In the world of plants there are few that are easier to root than a willow. Whether you have a weeping willow, contorted willow, or dappled willow they all root very easily. In most cases all you need to do is stick a branch in the ground, keep it watered and it will grow! In fact I just did that with several green weeping willow cuttings a couple weeks ago and they are leafing out perfectly. Recently I took a few cuttings from a Japanese Dappled Willow (Salix integra) to root. I made about six cuttings of varying thickness about 8-12 inches long. I didn't stick them in soil as I mentioned earlier but put them in a small opaque vase filled with water. A week later nearly all the cuttings have rooted.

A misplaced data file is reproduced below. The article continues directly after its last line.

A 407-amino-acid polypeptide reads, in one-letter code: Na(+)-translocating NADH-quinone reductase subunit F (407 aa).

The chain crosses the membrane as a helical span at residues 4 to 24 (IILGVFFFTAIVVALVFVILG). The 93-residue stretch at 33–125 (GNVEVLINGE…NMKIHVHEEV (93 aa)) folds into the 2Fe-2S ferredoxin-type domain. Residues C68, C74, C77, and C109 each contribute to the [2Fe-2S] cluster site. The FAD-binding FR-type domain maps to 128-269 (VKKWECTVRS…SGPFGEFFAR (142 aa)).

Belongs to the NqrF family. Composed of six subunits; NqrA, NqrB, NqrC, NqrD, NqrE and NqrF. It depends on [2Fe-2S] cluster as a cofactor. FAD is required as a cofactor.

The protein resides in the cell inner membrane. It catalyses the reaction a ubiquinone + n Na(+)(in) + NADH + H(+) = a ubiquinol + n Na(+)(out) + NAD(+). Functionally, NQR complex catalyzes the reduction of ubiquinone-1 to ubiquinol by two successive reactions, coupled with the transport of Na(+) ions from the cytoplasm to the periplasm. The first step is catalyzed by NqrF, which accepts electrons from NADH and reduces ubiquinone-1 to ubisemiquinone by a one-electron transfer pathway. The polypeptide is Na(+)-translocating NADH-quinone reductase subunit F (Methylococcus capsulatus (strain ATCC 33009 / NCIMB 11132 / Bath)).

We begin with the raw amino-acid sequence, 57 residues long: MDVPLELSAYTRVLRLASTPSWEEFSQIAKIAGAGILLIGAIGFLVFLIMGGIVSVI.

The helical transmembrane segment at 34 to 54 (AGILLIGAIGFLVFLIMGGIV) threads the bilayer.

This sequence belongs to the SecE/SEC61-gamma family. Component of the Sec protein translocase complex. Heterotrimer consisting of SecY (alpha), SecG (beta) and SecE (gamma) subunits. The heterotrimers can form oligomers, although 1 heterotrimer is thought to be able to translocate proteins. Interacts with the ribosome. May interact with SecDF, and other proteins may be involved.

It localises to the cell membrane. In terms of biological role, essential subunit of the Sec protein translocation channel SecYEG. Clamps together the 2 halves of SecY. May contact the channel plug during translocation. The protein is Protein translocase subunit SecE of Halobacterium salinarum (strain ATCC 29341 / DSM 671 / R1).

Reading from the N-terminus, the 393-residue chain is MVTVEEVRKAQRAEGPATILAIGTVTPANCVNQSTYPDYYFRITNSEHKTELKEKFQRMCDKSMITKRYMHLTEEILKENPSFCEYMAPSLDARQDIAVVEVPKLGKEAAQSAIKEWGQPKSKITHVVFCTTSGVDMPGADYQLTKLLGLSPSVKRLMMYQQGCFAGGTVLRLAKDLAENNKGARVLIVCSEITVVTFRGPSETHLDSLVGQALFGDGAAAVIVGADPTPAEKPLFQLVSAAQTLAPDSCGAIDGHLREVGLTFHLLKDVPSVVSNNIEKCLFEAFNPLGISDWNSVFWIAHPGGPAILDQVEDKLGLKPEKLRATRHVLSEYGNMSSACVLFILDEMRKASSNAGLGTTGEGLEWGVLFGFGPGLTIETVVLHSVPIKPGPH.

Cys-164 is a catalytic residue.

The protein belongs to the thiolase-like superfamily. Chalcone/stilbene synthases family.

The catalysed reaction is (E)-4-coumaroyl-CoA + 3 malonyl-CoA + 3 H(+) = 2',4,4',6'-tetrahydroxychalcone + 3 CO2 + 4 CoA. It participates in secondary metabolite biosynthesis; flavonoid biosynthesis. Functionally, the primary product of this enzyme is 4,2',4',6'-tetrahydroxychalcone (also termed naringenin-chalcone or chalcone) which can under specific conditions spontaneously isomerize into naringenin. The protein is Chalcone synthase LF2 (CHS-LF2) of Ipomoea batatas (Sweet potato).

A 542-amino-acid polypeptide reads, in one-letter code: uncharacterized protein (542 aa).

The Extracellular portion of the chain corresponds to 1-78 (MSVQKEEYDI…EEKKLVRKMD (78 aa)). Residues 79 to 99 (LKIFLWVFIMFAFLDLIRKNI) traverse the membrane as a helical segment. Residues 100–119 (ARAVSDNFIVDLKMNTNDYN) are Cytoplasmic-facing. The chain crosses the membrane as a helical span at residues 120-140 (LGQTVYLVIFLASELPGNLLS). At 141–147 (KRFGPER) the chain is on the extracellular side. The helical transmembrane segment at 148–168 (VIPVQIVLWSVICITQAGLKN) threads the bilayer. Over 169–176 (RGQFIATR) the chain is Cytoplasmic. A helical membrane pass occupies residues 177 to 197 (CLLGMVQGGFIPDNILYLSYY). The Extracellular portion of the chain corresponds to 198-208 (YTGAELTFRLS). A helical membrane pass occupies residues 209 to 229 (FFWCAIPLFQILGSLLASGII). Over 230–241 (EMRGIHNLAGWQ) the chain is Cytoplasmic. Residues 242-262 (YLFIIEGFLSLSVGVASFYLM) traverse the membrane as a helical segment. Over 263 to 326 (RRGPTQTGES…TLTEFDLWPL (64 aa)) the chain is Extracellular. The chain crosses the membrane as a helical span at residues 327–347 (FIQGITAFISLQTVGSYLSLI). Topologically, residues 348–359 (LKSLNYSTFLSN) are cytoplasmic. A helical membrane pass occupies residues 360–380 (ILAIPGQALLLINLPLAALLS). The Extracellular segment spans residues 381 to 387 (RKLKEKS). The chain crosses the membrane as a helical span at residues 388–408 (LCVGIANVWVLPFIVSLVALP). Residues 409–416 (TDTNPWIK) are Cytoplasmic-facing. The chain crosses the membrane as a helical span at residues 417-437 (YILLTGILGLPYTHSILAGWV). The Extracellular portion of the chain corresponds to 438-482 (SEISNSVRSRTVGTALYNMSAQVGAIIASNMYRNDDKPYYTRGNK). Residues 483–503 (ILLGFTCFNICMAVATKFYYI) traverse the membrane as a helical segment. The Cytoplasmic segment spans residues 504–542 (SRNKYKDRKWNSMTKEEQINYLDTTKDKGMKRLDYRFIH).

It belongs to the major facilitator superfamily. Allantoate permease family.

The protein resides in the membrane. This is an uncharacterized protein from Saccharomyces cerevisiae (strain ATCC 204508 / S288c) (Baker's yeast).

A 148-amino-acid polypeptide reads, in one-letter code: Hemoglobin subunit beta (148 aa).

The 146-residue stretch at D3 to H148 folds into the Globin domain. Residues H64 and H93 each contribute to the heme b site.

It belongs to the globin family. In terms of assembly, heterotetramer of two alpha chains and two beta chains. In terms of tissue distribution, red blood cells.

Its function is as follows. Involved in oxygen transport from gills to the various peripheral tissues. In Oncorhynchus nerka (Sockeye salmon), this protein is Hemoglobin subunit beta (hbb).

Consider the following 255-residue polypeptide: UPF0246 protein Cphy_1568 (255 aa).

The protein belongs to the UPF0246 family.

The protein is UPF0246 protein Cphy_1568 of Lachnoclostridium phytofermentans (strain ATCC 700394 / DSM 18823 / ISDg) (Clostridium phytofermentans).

The leaves that were on the branches all dried up so I stripped all the remaining leaves off the willow branches. This actually works well for two reasons:
1)The stem cutting can concentrate better on growing roots without trying to save the leaves.
2)New leaves sprouting are good indicators of rooting.
In the picture on the left you can see the newly formed roots pushing out away from the stem. The first two pictures show the newly formed leaves that grew once the new roots had formed.
I'm using the Japanese dappled willows to create a border along one edge of our property. Now all that I need to do is plant them in the yard to replace some of the willows that didn't make it through the summer. Lets just hope the deer stay away from these!
Labels: plant propagation, shrubs